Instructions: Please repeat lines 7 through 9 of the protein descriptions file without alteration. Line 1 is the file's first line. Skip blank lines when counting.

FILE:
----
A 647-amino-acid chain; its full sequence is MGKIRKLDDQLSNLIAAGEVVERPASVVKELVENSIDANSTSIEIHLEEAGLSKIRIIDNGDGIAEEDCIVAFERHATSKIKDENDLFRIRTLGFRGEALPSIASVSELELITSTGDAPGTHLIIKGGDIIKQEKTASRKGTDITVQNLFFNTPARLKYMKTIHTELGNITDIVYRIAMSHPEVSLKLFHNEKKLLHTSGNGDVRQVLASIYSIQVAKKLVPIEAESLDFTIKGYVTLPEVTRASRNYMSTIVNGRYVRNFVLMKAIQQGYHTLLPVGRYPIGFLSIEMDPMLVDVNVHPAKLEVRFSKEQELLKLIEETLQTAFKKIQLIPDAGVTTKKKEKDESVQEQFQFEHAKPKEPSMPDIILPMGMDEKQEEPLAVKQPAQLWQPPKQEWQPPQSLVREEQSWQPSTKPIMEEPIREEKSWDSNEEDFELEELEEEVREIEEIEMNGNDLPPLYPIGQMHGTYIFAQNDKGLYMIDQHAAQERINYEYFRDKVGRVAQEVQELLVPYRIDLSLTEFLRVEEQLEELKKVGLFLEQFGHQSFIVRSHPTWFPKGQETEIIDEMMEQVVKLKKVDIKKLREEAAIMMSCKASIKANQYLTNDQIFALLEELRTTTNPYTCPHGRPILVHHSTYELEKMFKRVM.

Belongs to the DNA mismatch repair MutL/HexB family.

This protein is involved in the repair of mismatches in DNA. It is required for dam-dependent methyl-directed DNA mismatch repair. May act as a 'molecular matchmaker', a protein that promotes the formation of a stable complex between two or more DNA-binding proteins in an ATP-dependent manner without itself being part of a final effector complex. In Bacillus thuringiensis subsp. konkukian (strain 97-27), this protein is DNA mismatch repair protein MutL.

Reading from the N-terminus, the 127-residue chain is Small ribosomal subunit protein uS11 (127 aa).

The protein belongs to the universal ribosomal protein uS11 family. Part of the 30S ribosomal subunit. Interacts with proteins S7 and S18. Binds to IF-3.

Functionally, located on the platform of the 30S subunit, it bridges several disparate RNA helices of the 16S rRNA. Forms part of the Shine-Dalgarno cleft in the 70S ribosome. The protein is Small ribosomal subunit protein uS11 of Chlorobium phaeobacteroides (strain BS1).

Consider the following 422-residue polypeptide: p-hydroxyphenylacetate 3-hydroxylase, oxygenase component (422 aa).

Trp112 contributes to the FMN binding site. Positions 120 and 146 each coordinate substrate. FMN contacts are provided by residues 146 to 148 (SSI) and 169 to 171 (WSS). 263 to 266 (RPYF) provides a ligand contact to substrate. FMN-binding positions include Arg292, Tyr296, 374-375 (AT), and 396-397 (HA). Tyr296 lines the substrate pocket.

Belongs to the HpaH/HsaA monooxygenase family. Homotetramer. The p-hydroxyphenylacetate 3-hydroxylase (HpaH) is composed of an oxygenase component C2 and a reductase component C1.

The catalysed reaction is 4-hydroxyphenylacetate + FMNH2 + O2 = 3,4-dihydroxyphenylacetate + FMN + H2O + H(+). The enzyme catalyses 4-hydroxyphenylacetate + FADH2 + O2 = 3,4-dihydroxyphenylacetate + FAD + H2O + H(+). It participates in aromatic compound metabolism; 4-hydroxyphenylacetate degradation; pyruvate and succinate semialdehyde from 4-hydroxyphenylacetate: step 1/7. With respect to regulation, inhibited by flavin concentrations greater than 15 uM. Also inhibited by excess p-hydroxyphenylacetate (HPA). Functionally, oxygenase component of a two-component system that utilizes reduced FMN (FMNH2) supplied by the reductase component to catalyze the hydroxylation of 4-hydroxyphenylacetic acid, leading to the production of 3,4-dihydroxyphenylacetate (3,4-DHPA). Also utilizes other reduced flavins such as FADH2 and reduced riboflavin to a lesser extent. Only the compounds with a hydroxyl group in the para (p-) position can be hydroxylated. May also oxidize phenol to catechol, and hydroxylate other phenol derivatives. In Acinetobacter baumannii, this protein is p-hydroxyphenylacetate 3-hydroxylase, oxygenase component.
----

Consider the following 422-residue polypeptide: p-hydroxyphenylacetate 3-hydroxylase, oxygenase component (422 aa).

Trp112 contributes to the FMN binding site. Positions 120 and 146 each coordinate substrate. FMN contacts are provided by residues 146 to 148 (SSI) and 169 to 171 (WSS). 263 to 266 (RPYF) provides a ligand contact to substrate. FMN-binding positions include Arg292, Tyr296, 374-375 (AT), and 396-397 (HA). Tyr296 lines the substrate pocket.

Belongs to the HpaH/HsaA monooxygenase family. Homotetramer. The p-hydroxyphenylacetate 3-hydroxylase (HpaH) is composed of an oxygenase component C2 and a reductase component C1.